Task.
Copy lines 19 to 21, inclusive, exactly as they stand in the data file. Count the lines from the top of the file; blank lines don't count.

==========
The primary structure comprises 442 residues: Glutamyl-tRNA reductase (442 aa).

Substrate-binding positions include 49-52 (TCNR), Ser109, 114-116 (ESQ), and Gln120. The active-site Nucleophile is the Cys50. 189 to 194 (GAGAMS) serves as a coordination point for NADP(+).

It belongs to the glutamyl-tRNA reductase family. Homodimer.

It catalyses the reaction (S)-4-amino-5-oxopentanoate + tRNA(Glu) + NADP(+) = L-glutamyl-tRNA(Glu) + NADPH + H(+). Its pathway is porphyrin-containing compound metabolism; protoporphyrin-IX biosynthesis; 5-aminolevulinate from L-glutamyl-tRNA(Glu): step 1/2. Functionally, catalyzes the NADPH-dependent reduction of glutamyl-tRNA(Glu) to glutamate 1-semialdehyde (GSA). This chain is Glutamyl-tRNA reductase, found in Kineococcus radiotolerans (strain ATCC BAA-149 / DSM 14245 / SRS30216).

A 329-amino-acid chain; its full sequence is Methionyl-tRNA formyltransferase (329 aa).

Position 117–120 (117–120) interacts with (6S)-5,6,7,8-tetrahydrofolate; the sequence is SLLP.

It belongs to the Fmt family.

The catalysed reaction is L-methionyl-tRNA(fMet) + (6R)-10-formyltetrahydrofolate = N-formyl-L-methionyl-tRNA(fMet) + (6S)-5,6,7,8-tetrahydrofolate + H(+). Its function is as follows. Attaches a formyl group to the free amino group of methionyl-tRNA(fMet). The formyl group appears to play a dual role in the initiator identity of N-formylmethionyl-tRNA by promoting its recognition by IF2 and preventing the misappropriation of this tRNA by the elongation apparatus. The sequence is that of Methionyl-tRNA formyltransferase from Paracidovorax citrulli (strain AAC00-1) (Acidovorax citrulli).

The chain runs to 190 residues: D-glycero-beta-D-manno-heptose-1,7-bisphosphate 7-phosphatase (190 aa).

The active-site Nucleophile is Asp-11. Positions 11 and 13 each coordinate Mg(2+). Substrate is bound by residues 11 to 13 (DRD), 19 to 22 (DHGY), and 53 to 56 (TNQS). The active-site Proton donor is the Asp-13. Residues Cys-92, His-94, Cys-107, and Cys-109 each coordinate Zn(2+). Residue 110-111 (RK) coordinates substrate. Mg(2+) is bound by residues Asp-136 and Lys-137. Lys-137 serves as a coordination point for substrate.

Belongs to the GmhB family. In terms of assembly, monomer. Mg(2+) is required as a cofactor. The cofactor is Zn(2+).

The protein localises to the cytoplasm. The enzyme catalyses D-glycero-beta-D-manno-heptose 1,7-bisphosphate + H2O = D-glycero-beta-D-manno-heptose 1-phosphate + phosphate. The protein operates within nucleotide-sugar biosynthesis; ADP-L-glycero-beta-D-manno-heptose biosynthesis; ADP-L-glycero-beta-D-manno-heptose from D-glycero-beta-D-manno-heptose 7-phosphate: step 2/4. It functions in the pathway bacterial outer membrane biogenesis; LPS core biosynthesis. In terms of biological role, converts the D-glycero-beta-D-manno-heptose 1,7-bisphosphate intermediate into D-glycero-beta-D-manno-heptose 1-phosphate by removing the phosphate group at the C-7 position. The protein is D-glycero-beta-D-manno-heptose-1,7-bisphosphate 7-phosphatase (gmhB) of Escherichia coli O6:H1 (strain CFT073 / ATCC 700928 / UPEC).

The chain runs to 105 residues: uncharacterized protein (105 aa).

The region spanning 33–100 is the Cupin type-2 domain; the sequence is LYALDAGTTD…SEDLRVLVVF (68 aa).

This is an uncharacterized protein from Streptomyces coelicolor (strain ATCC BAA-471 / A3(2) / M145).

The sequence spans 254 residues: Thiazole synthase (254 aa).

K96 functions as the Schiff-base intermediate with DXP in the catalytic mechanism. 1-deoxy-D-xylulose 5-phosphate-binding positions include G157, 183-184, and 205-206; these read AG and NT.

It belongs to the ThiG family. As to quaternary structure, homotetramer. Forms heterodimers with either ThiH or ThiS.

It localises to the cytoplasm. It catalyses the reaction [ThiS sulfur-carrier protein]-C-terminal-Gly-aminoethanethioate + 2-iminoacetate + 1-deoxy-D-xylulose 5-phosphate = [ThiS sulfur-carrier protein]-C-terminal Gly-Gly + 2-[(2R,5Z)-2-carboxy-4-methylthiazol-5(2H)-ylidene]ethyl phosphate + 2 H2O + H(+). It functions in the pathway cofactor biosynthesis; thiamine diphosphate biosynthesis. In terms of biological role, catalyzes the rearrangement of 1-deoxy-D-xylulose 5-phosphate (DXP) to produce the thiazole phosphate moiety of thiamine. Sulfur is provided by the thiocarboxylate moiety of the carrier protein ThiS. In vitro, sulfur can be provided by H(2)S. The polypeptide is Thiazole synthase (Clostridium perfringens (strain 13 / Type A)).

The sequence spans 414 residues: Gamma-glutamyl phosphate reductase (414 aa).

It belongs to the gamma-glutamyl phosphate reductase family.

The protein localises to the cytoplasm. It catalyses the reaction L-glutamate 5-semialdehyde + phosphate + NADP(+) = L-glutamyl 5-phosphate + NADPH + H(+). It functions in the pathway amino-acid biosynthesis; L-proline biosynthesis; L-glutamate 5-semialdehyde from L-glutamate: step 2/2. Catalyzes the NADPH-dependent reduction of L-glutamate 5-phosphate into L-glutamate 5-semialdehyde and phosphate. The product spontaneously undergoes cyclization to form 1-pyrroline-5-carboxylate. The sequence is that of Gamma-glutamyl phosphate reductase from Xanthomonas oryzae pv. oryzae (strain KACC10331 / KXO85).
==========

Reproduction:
It localises to the cytoplasm. It catalyses the reaction [ThiS sulfur-carrier protein]-C-terminal-Gly-aminoethanethioate + 2-iminoacetate + 1-deoxy-D-xylulose 5-phosphate = [ThiS sulfur-carrier protein]-C-terminal Gly-Gly + 2-[(2R,5Z)-2-carboxy-4-methylthiazol-5(2H)-ylidene]ethyl phosphate + 2 H2O + H(+). It functions in the pathway cofactor biosynthesis; thiamine diphosphate biosynthesis. In terms of biological role, catalyzes the rearrangement of 1-deoxy-D-xylulose 5-phosphate (DXP) to produce the thiazole phosphate moiety of thiamine. Sulfur is provided by the thiocarboxylate moiety of the carrier protein ThiS. In vitro, sulfur can be provided by H(2)S. The polypeptide is Thiazole synthase (Clostridium perfringens (strain 13 / Type A)).

The sequence spans 414 residues: Gamma-glutamyl phosphate reductase (414 aa).

It belongs to the gamma-glutamyl phosphate reductase family.